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One of the ocean's tiniest organisms often does the most harm. Microscopic algae can grow rapidly to form harmful algal blooms (sometimes called "red tides"), which create unhealthy water conditions that can kill animals...
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Evidence shows that life probably began in the ocean at least 3.5 billion years...
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Monodontids, the group of whales that includes the belugas and narwhals...
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The whales that we see in today's world can broadly be split into two groups:...

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This early whale was well suited to life at sea. But it also may have spent time on land. An ancestor of the right whale , Maiacetus lived 49-40 million years ago. It had flipper-like limbs and webbed feet, like modern seals. But...
Offshore Peru, during the Eocene (~56-34 million years ago), showing three...
These "elevator" rudists, an ancient bivalve, used one long heavy valve to...

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Whales swim, but their ancestors walked. Whales are mammals (like us) whose ancestors lived on land. Life probably began in...
About 100 million years ago, during the heyday of the dinosaurs , reefs were built by mollusks called rudist clams . They looked very different from today's coral reefs . Discover more about the...
This rendering shows life at the end of the Cretaceous Period, before the impact of a 6.2 mi (10 km) asteroid triggered mass extinctions on land and sea. Dinosaurs are the most famous victims of the...
Rudist clams are mollusks that went extinct about 65 million years ago. They were the reef builders of the Cretaceous Period, the heyday of the dinosaurs. Today corals have taken over the role...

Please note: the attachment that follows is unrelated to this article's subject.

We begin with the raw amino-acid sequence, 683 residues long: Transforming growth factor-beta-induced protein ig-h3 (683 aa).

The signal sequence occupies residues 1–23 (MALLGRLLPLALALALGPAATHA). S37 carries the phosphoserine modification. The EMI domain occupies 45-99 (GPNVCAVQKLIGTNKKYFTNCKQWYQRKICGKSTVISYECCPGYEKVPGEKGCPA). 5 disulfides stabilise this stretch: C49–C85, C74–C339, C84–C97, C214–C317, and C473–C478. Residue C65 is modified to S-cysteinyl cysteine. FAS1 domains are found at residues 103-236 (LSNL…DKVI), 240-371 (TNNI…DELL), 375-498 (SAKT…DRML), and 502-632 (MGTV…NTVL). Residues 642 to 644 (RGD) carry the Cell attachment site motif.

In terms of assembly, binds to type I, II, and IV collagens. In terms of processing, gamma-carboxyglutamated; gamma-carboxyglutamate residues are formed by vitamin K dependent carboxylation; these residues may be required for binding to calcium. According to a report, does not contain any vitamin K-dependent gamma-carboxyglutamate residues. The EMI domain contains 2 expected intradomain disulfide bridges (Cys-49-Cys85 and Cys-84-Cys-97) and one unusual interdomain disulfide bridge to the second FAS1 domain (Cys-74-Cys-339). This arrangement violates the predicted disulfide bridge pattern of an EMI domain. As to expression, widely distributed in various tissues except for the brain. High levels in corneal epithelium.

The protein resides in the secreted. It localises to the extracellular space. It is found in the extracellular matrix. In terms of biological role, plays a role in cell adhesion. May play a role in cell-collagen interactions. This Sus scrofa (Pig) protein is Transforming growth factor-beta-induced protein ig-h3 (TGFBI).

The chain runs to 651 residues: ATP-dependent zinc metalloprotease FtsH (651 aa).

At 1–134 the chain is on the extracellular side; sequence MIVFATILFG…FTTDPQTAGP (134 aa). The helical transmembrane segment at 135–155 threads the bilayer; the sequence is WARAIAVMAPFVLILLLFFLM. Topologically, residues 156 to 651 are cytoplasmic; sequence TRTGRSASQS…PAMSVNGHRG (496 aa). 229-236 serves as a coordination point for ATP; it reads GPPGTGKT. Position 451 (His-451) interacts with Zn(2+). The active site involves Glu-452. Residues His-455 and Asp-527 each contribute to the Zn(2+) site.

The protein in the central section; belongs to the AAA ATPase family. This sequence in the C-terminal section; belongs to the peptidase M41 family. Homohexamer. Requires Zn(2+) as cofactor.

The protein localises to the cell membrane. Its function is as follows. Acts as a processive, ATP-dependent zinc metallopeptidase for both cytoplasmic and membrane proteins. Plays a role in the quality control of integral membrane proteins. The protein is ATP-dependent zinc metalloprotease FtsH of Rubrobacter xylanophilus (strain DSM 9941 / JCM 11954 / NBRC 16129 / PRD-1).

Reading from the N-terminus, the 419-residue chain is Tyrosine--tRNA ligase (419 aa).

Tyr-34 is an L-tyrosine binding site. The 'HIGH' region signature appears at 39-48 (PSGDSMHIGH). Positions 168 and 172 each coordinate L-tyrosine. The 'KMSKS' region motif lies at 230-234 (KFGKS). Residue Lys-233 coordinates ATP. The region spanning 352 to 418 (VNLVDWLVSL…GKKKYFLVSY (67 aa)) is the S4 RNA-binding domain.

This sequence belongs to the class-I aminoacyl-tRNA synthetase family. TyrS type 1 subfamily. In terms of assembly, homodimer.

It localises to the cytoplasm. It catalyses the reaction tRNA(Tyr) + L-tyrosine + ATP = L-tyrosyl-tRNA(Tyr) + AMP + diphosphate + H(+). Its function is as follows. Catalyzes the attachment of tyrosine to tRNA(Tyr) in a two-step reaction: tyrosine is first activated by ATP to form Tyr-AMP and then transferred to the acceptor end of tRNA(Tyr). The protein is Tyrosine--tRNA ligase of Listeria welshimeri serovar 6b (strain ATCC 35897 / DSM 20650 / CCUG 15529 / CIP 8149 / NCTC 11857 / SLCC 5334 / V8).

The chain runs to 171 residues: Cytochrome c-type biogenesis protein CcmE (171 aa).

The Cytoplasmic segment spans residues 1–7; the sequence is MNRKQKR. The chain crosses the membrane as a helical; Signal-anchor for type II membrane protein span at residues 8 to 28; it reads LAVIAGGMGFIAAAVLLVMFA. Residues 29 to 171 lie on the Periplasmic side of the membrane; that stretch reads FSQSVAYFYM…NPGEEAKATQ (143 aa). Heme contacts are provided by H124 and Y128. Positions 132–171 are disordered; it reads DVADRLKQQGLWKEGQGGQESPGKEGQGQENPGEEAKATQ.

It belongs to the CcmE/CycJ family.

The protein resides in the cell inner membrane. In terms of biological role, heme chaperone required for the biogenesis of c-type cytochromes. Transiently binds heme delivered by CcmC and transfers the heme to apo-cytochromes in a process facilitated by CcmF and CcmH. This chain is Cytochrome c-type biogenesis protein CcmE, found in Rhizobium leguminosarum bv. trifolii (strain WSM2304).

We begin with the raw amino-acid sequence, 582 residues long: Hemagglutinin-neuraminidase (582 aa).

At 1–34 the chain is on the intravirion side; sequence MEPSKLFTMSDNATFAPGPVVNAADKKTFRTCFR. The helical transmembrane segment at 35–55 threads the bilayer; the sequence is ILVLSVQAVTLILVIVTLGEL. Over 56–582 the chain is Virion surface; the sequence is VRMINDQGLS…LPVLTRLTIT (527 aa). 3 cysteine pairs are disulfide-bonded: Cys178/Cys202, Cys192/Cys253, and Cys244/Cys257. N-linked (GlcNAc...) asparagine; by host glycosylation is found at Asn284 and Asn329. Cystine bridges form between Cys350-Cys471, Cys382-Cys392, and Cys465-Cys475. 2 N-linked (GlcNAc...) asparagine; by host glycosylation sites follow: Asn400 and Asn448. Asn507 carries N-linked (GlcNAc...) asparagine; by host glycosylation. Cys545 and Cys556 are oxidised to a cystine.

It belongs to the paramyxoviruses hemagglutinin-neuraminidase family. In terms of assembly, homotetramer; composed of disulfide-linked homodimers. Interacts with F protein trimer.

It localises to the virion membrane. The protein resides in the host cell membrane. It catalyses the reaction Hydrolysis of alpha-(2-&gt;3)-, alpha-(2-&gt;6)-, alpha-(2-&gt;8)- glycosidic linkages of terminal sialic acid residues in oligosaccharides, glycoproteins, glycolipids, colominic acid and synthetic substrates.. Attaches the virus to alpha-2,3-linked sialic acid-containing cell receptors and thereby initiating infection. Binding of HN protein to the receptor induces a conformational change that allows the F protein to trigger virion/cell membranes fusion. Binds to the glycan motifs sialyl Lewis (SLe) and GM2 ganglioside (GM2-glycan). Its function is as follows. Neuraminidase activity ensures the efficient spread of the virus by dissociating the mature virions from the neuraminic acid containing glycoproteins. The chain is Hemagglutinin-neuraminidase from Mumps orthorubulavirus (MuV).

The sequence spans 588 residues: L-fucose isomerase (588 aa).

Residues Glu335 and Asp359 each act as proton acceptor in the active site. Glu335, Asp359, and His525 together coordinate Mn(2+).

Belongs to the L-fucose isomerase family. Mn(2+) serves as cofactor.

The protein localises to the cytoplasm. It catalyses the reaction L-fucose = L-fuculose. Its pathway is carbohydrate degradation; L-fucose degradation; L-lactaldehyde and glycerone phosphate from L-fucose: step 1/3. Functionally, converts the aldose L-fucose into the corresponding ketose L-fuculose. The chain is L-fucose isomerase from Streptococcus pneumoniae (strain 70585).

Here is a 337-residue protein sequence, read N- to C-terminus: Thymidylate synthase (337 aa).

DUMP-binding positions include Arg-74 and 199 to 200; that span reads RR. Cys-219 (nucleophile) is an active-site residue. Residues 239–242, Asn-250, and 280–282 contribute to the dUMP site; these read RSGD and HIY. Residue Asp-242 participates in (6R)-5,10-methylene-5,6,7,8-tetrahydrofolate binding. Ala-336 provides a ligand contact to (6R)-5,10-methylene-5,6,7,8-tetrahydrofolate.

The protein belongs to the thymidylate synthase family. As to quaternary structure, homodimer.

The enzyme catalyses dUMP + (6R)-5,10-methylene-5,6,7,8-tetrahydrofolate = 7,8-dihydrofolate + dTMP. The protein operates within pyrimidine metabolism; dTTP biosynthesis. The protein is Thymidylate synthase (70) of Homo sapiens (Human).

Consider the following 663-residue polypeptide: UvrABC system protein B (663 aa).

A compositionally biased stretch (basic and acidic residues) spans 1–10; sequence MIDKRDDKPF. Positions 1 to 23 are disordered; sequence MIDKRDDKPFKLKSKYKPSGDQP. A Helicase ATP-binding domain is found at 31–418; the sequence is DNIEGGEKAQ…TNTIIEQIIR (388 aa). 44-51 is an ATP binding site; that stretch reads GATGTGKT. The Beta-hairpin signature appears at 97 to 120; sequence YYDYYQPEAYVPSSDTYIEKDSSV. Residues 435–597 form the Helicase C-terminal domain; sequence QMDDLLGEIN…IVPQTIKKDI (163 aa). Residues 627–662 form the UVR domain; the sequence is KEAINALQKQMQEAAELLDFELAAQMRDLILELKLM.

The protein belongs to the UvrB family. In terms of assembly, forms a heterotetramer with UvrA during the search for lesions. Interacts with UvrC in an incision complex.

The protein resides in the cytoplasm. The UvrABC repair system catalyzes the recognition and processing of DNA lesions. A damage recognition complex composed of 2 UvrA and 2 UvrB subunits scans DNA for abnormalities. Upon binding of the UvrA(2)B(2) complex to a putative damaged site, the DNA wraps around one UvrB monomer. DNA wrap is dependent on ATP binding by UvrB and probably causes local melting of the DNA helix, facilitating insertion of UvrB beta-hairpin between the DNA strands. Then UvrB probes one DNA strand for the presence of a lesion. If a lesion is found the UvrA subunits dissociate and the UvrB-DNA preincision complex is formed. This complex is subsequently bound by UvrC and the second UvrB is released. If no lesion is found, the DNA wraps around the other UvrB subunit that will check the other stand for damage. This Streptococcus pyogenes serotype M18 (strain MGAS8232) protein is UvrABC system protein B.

Humans are late arrivals on Earth. For nearly 75% of Earth’s history, life consisted of single-celled microbes without a nucleus (prokaryotes). Volcanoes and erosion sculpted Earth 3.5 billion years...
Like the modern nautilus, this relative of modern squid hunted from inside the safe haven of a protective shell. Ammonites went extinct around the same time as the dinosaurs—65 million years ago...
This early whale was well suited to life at sea. But it also may have spent time on land. An ancestor of the right whale , Maiacetus lived 49-40 million years ago. It had flipper-like limbs and...
Sirenians , or seacows, are a group of marine mammals that include manatees and dugongs . Currently, only a single species of seacow is found anywhere in the world. However, the fossil record of...
These "elevator" rudists, an ancient bivalve, used one long heavy valve to anchor themselves in the sediment. They used their tentacles (shown here in pink) to filter food from the sea water. And...
This illustration shows one old idea of what the ancient shark Helicoprion might have looked like. There once was room for many ideas—some more plausible than others—because the only fossils of the...
The evolution of whales represents one of the great stories in macroevolution. It's a narrative that has mostly benefitted from an extraordinary series of fossils recovered from rocks around the...
Editor's note: Read Nick's first blog post about "toothed" baleen whales to see what their team is excavating on Vancouver Island. We departed from Port Renfrew on Tuesday morning on the Michelle...
Globotruncana falsostuarti -- a foram that lived about 75 million years ago, during the Cretaceous Period, from southeastern Tanzania. By measuring the chemistry in the shell, scientists can estimate...
What makes a top predator? Razor-sharp teeth? Speed? Strength? Size? Who is the most fearsome hunter? It depends on where and when you look.
The peaceful Archaeocyatha lived during the most recent part of the Cambrian period. They separated into many families and were the Earth’s first reef-building animals.
The Haplophrentis carinatus had two oar-like appendages (called “helens”) used to stabilize the creature and help it move along the ocean bottom.
Reaching almost three feet (one meter) long, Anomalocaris canadensis was enormous for this time period.
The foot-long extinct shark Falcatus falcatus lived during the early Carboniferous period around 325 million years ago. The species, known from fossils in the Bear Gulch formation of Montana , was...
Not all fossils from the Cambrian period became amulets; instead the extinct Hallucigenia sparsa was notable for its spines.
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